One country that is really galvanizing wind energy to increase its renewable energy profile is Scotland. 2011 was an epic year for Scottish energy companies. The Department for Energy and Climate Change released figures recently demonstrating that the renewable energy sector saw more than £750 million of investment last year. Currently seven gigawatts (GW) of renewable projects are operational, under construction or approved.
As part of the country’s sustainable future, several projects are in the pipeline to eventually deliver 17 GW of power with an estimated investment of £46 billion. By 2020, Scotland has the target of generating 100 percent of electricity through renewable sources. It is already well on its way to hit its interim target of 31 percent.
SSE, Scotland’s leading renewable energy company rapidly expanded its onshore wind firms surpassing its intended 1 GW capacity mark. SSE is also working on the $780 million Clyde array in South Lanarkshire. It is said to have about 152 turbines, generating around 450 megawatts of capacity and it is one of the largest onshore wind farms in Europe. Its newer efforts include the 156-megawatt Griffin project in Perthshire, Scotland as well as two more in Northern Ireland.
Scotland’s Energy Minister Mr. Fergus Ewing, released a statement earlier this year saying that he was “relentlessly positive for 2012.” He also talked about the future of Scotland as a renewable energy capital. The development of this sector will act to create jobs and opportunities for Scottish communities.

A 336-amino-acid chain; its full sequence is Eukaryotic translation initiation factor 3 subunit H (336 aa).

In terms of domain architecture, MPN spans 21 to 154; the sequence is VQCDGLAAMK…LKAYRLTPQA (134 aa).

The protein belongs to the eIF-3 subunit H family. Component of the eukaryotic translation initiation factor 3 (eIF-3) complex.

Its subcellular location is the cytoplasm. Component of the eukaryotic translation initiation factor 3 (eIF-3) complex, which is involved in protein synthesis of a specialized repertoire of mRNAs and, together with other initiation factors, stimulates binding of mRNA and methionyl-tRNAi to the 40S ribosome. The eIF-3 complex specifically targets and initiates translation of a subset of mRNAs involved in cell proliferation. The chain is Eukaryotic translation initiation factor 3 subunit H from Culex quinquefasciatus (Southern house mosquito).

He said, “In 2012 we will introduce a community benefit register to help all of Scotland’s communities to ensure they reap the benefits of the renewable energy revolution, as well as reinvigorating the support we offer under our CARES scheme to encourage more local and community ownership of renewable energy.”
The renewable energy sector is also a means to “reindustrialise Scotland” and also to ensure that the young people of the country are able to gain skills needed to work in the sector. Scotland has had a history of oil and gas drilling, so the energy ministry wants to ensure the of transfer of “valuable skills and knowledge of years of experience to the renewable energy sector.”
Scotland’s ambitious target of being completely renewable by 2020 will definitely have its challenges but with one stellar year and another one on the go, they may not be very far off from meeting it. Many traditional occupations in Scotland like fishing, handlooms are under threat and renewable energy can help give communities a new lease of life. If all goes according to plan, Scotland should be well on its way to transforming itself as one of the leading renewable energy centers of Europe.
Image Credit: Akhila Vijayaraghavan ©